It’s easy to see why Smith was the player Fergie opted to use in midfield, giving his battling nature and never say die approach to the game. What he lacked in ability, he made up for in effort, chasing down every ball and making tackles to win back possession regardless of the position he played. Smith recognises that his commitment to doing his best was his greatest attribute.
My biggest strength was being full on, 100 per cent committed, doing your best, running through a brick wall for someone. I feel like I was so grounded with my upbringing at Leeds that even when I went to Manchester United, at a bigger level, the characteristics of the clubs are very, very similar. The people who were involved in the club [Leeds], we had a lot of British influence, a Scottish influence with people like Eddie Gray who, historically at the club, demanded, first and foremost, 100 per cent work rate and effort. And the fans demand, the working-class fans – Blackburn fans, Leeds fans, Manchester United fans – they all demand the least that you do is give everything you have got to give them. That’s what people want to see. Even at Manchester United, who are on the next level, the fans still want to see working-class players who want to work hard for the club. That is a basic fundamental, and anything more that you can give them is great. But that was my main thing – I wanted to win every game, sometimes to my own detriment.
In the United dressing room he wasn’t short of role models when it came to having a winning mentality. Smith reckons there aren’t many teams in the history of football who could rival the United team he played in.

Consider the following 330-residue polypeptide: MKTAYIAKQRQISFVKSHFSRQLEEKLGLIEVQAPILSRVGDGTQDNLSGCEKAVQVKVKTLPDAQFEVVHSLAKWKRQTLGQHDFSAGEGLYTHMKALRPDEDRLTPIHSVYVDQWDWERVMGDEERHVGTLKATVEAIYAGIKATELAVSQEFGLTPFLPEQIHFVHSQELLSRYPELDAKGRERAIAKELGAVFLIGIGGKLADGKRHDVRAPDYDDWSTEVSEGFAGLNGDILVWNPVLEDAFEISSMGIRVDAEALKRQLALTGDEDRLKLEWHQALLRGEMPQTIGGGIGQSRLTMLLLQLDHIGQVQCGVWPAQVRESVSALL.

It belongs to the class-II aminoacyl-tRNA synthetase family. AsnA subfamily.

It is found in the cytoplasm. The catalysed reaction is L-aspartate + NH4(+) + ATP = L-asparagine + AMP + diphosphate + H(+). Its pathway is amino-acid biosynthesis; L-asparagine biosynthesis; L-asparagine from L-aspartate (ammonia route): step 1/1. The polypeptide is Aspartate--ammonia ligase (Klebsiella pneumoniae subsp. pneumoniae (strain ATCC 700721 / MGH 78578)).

I look back and think, ‘What drives those lads to make sure that they get over the line every time?’ For me, that was the biggest difference, the experienced players just asked that much more of each other. And all different personalities. Keane, Giggs, Scholes, the Nevilles – all totally different personalities but all with an inner desire to be the best. Getting a group together like that, there have only been a few teams over the years, even over the history of football as I know it, a few teams who have managed to get to that level. Everyone is still searching to find that again.
People go into a dressing room and everyone there is a normal lad who has had a normal upbringing so we have all been in similar situations and that’s something that I always speak to the kids about – the best players who I have ever played with have always been the nicest people. [They were] great lads as well as great players. Going from Leeds to Man United, you think about, ‘What’s he going to be like, what’s so and so going to be like?’ Driving across in the car thinking, ‘Oh, my god, I’m going to sign for Manchester United tomorrow’. You get there and you go, ‘Well, they are just normal people.’ That’s why they did so well because they were actually just normal lads who pushed each other to levels that no one else could get to.